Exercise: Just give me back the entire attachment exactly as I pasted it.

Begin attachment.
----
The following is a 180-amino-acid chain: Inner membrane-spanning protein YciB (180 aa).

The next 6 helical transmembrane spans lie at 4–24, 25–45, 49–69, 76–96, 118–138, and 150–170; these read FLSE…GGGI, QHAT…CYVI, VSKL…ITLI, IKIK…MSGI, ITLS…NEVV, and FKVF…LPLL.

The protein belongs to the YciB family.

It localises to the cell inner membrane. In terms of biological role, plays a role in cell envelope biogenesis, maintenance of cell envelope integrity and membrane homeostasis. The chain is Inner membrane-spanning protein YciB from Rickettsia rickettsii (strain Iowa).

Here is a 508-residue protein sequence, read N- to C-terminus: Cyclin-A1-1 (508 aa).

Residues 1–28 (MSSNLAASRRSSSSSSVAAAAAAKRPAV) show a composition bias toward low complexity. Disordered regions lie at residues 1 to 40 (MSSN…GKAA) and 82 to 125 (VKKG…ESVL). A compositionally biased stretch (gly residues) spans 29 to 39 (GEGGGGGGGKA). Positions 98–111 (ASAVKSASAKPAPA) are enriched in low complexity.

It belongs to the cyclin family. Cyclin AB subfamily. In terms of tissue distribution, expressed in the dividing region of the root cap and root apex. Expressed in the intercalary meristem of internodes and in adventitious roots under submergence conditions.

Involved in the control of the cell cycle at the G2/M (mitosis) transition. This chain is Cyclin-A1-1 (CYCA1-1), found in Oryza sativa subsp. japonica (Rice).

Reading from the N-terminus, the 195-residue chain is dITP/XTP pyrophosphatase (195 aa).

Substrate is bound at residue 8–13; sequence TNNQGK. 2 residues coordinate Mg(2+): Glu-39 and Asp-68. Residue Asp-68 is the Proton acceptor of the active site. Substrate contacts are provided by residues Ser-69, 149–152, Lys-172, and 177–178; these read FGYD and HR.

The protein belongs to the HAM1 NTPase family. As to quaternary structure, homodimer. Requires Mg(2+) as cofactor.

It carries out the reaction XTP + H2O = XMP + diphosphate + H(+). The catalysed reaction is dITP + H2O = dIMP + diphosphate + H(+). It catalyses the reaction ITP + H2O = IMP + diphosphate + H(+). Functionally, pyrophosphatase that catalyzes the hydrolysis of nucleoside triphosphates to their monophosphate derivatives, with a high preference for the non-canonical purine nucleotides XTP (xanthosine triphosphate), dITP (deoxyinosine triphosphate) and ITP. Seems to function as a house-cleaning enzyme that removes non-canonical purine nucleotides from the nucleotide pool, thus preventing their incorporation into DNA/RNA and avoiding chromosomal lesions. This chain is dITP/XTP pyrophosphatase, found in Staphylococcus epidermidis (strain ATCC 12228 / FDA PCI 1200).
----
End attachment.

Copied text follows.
The following is a 180-amino-acid chain: Inner membrane-spanning protein YciB (180 aa).

The next 6 helical transmembrane spans lie at 4–24, 25–45, 49–69, 76–96, 118–138, and 150–170; these read FLSE…GGGI, QHAT…CYVI, VSKL…ITLI, IKIK…MSGI, ITLS…NEVV, and FKVF…LPLL.

The protein belongs to the YciB family.

It localises to the cell inner membrane. In terms of biological role, plays a role in cell envelope biogenesis, maintenance of cell envelope integrity and membrane homeostasis. The chain is Inner membrane-spanning protein YciB from Rickettsia rickettsii (strain Iowa).

Here is a 508-residue protein sequence, read N- to C-terminus: Cyclin-A1-1 (508 aa).

Residues 1–28 (MSSNLAASRRSSSSSSVAAAAAAKRPAV) show a composition bias toward low complexity. Disordered regions lie at residues 1 to 40 (MSSN…GKAA) and 82 to 125 (VKKG…ESVL). A compositionally biased stretch (gly residues) spans 29 to 39 (GEGGGGGGGKA). Positions 98–111 (ASAVKSASAKPAPA) are enriched in low complexity.

It belongs to the cyclin family. Cyclin AB subfamily. In terms of tissue distribution, expressed in the dividing region of the root cap and root apex. Expressed in the intercalary meristem of internodes and in adventitious roots under submergence conditions.

Involved in the control of the cell cycle at the G2/M (mitosis) transition. This chain is Cyclin-A1-1 (CYCA1-1), found in Oryza sativa subsp. japonica (Rice).

Reading from the N-terminus, the 195-residue chain is dITP/XTP pyrophosphatase (195 aa).

Substrate is bound at residue 8–13; sequence TNNQGK. 2 residues coordinate Mg(2+): Glu-39 and Asp-68. Residue Asp-68 is the Proton acceptor of the active site. Substrate contacts are provided by residues Ser-69, 149–152, Lys-172, and 177–178; these read FGYD and HR.

The protein belongs to the HAM1 NTPase family. As to quaternary structure, homodimer. Requires Mg(2+) as cofactor.

It carries out the reaction XTP + H2O = XMP + diphosphate + H(+). The catalysed reaction is dITP + H2O = dIMP + diphosphate + H(+). It catalyses the reaction ITP + H2O = IMP + diphosphate + H(+). Functionally, pyrophosphatase that catalyzes the hydrolysis of nucleoside triphosphates to their monophosphate derivatives, with a high preference for the non-canonical purine nucleotides XTP (xanthosine triphosphate), dITP (deoxyinosine triphosphate) and ITP. Seems to function as a house-cleaning enzyme that removes non-canonical purine nucleotides from the nucleotide pool, thus preventing their incorporation into DNA/RNA and avoiding chromosomal lesions. This chain is dITP/XTP pyrophosphatase, found in Staphylococcus epidermidis (strain ATCC 12228 / FDA PCI 1200).